Food Forests

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Food Forests

Postby cactuspete » Sat Jun 22, 2013 1:17 pm

7 Food Forests in 7 Minutes with Geoff Lawton
Obviously this wouldn't work in the desert, but maybe some of the techniques and a different selection of plants could be used to approximate this kind of a set up. The idea of kick-starting this with a winter crop of legumes to enrich the soil makes a lot of sense. Clover probably requires too much water, but there might be other legumes which would do well. It's worth looking into anyways.
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Re: Food Forests

Postby wildrose » Sun Jun 23, 2013 7:20 am

Tucson Eco Village - Planning a Desert Food Forest :sun:
This guy sounds a little too much like an old hippie, but some of his ideas are pretty good. I looked up info on the moringa tree (aka, magic tree) that he's so excited about and it wouldn't survive in Tucson. It would do even worse in this area.
INFO ON Moringa oleifera: http://www.hort.purdue.edu/newcrop/duke_energy/Moringa_oleifera.html
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Re: Food Forests

Postby MojaveMike » Mon Jun 24, 2013 10:50 am

Quit Working So Hard – Plant a Food Forest Instead!
This permaculture stuff sounds fairly interesting. I really can't see myself planting a "food forest" but I do like this alternative approach to gardening. It's less formal and less about rows and imposed structure. It's more disorganized and random... and natural!
:thumb:
Permaculture buffs are sold on the “food forest” idea – and it’s no wonder. A long-term, perennial forest of edible and medicinal species sounds more like Eden than what we generally consider as a “garden.” Rather than planting beds, you plant trees. Rather than tilling, you plant edible perennial groundcovers and nutrient accumulating species that can be “chop n’ dropped” as mulch.

LINK: http://www.motherearthnews.com/organic-gardening/plant-a-food-forest.aspx
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Re: Food Forests

Postby panamint_patty » Tue Jun 25, 2013 8:03 am

Permies: a big crowd of permaculture goofballs
This is a highly informative and unusual site. Not the usual blog format. It's visually appealing and not a clone of all the other sites in the world! Topics include: Growies, Critters, Building, Homesteading, Energy, Home, Community, Wilderness, and Regional Resources. BTW, the organization appears to be based in Montana.
LINK: http://www.permies.com/
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Re: Food Forests

Postby cactuspete » Sun Jun 30, 2013 7:06 am

hugelkultur
The basic idea is that you bury a lot of wood under the garden bed. Not only does this add nutrients to the soil over time, but it also retains a great amount of moisture. I came across the link to this article by browsing around the permies.com site that was recommended by Panamint Patty. There's a lot of info at that website!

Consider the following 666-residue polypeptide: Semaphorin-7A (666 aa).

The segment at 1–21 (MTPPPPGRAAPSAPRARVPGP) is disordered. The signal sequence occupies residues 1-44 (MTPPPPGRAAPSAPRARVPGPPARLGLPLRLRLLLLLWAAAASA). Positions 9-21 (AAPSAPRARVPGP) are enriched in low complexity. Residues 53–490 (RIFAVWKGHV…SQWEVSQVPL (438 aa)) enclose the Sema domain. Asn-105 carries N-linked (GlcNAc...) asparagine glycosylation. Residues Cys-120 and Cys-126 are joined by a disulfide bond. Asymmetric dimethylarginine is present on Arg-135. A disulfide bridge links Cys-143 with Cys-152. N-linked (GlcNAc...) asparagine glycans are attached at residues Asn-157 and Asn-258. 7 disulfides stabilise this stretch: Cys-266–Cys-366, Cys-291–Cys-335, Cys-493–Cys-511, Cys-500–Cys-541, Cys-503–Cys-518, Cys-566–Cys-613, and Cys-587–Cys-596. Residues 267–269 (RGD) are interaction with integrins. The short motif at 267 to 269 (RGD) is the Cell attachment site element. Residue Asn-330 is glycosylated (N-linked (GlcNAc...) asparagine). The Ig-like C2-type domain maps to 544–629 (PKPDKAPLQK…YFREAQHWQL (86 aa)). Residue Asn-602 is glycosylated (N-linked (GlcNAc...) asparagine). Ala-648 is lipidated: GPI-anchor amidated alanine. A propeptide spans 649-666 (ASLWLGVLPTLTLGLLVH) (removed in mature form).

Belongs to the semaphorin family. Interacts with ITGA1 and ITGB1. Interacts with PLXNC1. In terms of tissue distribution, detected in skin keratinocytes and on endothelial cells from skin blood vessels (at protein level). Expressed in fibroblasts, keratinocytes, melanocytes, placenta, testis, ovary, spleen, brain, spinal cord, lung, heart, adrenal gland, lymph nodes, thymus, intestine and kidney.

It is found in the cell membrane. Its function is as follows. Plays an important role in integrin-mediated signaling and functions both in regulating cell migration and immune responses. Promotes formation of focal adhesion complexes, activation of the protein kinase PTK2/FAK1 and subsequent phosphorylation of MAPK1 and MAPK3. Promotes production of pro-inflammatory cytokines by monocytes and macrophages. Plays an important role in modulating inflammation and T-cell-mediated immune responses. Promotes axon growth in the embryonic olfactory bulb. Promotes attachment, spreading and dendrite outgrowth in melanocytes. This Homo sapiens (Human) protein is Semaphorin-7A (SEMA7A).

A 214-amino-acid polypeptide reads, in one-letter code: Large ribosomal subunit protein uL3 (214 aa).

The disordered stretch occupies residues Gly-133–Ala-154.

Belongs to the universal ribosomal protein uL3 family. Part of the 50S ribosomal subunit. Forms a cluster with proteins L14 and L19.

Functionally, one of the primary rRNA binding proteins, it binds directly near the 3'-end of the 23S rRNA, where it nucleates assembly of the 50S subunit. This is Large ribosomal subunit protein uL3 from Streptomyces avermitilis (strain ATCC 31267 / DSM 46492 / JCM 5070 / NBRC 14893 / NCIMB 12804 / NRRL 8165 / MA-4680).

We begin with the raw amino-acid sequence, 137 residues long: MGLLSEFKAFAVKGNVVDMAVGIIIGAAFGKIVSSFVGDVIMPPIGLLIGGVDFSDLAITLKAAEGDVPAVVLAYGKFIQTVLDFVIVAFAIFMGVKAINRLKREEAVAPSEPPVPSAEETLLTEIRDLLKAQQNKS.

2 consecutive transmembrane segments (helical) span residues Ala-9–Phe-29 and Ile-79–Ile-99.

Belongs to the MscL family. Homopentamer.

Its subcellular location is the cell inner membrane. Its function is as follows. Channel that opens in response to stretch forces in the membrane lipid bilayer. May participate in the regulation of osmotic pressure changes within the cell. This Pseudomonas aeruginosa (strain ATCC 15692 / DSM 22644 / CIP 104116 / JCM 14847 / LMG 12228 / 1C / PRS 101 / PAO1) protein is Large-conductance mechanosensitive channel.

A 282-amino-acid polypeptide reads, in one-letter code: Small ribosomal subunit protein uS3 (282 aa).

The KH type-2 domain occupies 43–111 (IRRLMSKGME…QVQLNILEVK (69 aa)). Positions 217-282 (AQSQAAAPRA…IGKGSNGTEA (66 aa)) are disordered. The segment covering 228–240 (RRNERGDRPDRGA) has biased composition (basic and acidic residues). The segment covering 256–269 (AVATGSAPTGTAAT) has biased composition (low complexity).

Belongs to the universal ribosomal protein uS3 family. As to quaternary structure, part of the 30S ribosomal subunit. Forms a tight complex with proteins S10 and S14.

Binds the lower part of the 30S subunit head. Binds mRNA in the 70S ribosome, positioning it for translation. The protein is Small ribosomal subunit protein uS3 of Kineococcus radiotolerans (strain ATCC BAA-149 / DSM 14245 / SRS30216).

:thumb:
Hugelkultur is nothing more than making raised garden beds filled with rotten wood. This makes for raised garden beds loaded with organic material, nutrients, air pockets for the roots of what you plant, etc. As the years pass, the deep soil of your raised garden bed becomes incredibly rich and loaded with soil life.

LINK: http://www.richsoil.com/hugelkultur/
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Re: Food Forests

Postby tronagirl » Sun Jun 30, 2013 10:45 am

Facts About Earthworms
Earthworms are important when it comes to developing rich soil. The problem is that they don't do all that well in the desert. Then again with lots of water and compost, they can probably survive. Check out this kid. He's pretty funny!
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Re: Food Forests

Postby wildrose » Tue Jul 02, 2013 8:10 am

Demonstration garden for Big Pine Tribe
Lots of interesting comments left in response to this article at Sierrawave.net. There's a lot of interest in sustainable gardening and permaculture. It's good to see so many people showing interest in plants and sustainability. Maybe there is hope for the future after all!
:thumb:
The Big Pine Paiute Tribe of the Owens Valley (will) create a permaculture demonstration garden and an organic seed bank on the Big Pine Indian Reservation, with the purpose of increasing availability of locally grown food as well as knowledge of sustainable gardening practices and native plants. The project will also provide entrepreneurship opportunities through a farmers market and will supply tools and equipment for the community garden and greenhouse.

LINK: http://www.sierrawave.net/25363/demonstration-garden-for/
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Re: Food Forests

Postby shadylady » Tue Jun 24, 2014 6:48 am

War On The Homestead | Wranglerstar
This doesn't fit perfectly into this thread, but it's in the ballpark.
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